China yesterday reported that in February consumer prices rose 8.7%, year over year, up from the already high 7.1% rise in January. It appears that the focus on inflation at this year's National People's Congress meeting is well justified. The government has forecasted full year inflation of 4.8%, so to achieve this inflation target rates must drop through the remainder of the year.
Controlling inflation, however, is complicated by the fact that recent inflation has been concentrated in the food sector. For February, food prices were up 23%, while non-food prices were up just 1.6%. So, it’s pretty clear that the problem is in food prices. For a more detailed discussion on food price inflation in China, and how it is different than asset price inflation, please see this article.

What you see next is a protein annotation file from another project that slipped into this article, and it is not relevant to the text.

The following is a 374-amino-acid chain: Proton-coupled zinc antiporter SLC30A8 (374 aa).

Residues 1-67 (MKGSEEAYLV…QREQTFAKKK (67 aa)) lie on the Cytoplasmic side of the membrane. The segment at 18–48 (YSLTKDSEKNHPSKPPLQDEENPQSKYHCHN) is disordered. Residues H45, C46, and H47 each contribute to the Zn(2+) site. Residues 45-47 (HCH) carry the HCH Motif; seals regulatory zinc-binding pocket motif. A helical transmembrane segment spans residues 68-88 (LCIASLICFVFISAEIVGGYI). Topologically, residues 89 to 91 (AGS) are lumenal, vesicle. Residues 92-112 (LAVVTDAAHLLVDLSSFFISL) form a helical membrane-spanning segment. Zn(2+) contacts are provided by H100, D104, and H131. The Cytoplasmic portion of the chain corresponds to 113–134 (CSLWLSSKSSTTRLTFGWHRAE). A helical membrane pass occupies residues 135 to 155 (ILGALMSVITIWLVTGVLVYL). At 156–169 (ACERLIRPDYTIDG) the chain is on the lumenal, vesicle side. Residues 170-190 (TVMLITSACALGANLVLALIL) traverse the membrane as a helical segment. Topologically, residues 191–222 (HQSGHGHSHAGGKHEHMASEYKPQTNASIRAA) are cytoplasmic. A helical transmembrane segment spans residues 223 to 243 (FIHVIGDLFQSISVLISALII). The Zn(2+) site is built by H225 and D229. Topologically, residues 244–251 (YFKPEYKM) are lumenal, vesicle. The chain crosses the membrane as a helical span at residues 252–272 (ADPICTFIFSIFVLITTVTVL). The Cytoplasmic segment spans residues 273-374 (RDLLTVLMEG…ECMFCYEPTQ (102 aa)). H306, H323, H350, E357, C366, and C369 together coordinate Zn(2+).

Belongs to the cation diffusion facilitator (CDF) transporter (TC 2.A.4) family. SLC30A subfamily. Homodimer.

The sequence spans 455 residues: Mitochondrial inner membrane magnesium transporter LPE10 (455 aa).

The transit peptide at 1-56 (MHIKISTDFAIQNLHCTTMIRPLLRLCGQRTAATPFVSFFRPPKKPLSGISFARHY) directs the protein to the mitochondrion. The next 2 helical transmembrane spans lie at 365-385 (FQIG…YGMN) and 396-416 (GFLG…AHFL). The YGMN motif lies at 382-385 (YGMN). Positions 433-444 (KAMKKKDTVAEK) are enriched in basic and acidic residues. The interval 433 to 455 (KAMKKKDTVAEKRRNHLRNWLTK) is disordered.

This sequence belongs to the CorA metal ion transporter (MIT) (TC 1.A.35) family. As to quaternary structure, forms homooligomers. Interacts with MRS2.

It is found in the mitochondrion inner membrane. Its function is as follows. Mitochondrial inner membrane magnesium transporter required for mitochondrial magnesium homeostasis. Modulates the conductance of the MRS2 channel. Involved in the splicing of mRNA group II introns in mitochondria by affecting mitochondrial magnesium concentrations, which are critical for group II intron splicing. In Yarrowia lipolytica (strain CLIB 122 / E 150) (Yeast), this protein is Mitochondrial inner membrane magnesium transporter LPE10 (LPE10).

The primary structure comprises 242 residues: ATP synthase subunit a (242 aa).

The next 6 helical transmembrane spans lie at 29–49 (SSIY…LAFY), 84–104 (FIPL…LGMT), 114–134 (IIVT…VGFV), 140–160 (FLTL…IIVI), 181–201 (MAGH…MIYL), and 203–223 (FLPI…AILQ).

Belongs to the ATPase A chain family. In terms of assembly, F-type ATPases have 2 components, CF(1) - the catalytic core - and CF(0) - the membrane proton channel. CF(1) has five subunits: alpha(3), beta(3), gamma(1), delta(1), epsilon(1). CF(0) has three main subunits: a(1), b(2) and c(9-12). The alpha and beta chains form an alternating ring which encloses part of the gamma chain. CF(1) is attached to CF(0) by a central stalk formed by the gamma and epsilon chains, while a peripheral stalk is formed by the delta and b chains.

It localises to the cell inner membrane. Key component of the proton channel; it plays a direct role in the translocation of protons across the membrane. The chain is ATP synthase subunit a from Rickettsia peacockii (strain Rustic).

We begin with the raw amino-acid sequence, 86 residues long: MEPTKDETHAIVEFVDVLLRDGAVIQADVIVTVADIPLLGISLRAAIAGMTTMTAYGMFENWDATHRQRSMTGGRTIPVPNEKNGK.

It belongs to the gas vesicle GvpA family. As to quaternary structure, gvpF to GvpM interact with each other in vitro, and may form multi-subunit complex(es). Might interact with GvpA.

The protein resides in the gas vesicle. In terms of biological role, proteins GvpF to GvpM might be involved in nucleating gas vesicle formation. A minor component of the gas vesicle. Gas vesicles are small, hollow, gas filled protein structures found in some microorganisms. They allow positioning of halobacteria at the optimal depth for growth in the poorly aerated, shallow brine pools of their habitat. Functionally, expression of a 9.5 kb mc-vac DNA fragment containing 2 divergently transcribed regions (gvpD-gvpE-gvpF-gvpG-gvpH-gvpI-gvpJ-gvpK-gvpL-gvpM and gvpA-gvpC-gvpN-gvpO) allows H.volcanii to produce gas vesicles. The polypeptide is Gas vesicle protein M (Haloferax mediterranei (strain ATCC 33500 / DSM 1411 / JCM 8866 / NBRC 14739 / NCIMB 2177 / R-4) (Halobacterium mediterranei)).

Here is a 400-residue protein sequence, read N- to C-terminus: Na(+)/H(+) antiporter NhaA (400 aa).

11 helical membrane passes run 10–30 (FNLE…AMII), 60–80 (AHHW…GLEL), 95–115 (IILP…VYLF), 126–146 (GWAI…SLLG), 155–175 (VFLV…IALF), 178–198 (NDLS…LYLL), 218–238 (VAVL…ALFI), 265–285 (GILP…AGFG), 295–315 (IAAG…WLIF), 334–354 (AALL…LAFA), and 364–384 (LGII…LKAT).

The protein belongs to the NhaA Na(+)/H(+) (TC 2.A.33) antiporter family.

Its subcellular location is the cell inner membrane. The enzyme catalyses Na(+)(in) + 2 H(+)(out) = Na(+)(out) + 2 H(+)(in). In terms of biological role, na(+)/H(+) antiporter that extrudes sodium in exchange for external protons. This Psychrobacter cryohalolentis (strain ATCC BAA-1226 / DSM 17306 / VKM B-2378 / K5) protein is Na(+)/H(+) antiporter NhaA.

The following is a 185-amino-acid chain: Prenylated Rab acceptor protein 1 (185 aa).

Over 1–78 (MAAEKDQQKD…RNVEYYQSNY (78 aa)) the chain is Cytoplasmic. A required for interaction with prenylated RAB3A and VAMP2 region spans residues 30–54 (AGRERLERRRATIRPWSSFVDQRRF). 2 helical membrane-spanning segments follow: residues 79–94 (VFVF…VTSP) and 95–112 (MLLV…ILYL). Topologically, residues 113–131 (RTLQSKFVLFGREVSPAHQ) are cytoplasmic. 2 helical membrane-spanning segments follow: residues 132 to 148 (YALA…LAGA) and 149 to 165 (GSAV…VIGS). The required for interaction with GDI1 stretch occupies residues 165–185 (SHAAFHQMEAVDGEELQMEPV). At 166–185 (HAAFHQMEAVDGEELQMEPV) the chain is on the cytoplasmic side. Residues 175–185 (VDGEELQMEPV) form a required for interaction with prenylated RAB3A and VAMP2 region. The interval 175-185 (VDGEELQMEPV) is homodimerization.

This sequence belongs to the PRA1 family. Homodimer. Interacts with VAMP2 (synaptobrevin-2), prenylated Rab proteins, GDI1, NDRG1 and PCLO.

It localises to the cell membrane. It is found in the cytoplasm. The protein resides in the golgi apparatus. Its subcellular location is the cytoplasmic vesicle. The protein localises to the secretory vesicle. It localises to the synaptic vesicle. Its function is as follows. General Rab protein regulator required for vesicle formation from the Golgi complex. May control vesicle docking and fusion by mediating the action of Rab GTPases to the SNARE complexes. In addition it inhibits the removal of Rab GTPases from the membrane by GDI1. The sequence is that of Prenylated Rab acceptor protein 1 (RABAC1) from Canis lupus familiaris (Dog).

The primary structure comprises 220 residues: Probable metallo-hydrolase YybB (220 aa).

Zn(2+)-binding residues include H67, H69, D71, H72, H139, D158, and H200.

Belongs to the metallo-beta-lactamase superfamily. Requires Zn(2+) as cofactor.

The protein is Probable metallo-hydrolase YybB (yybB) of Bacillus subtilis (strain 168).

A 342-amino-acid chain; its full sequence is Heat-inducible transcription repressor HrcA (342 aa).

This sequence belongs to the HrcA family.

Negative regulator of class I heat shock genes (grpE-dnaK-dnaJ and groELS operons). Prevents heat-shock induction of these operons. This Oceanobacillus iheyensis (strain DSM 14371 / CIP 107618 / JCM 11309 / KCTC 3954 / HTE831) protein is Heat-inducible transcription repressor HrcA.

Targeting just food prices may be difficult for China using macroeconomic controls, such as higher interest rates or higher bank required reserve ratios. In addition, tighter macroeconomic policy risks the potential for unduly harming overall economic growth without targeting the real reasons for food price inflation. China is attempting now to use temporary food price controls on some items to restrain food price hikes. However, over the medium to long term, it appears that getting food price inflation under control must involve increased supply. Perhaps better use of technology, more efficient farming techniques and better use of arable land can all play a role. Changes to long-term food supply, however, may take time and this time factor is where the real risks lay.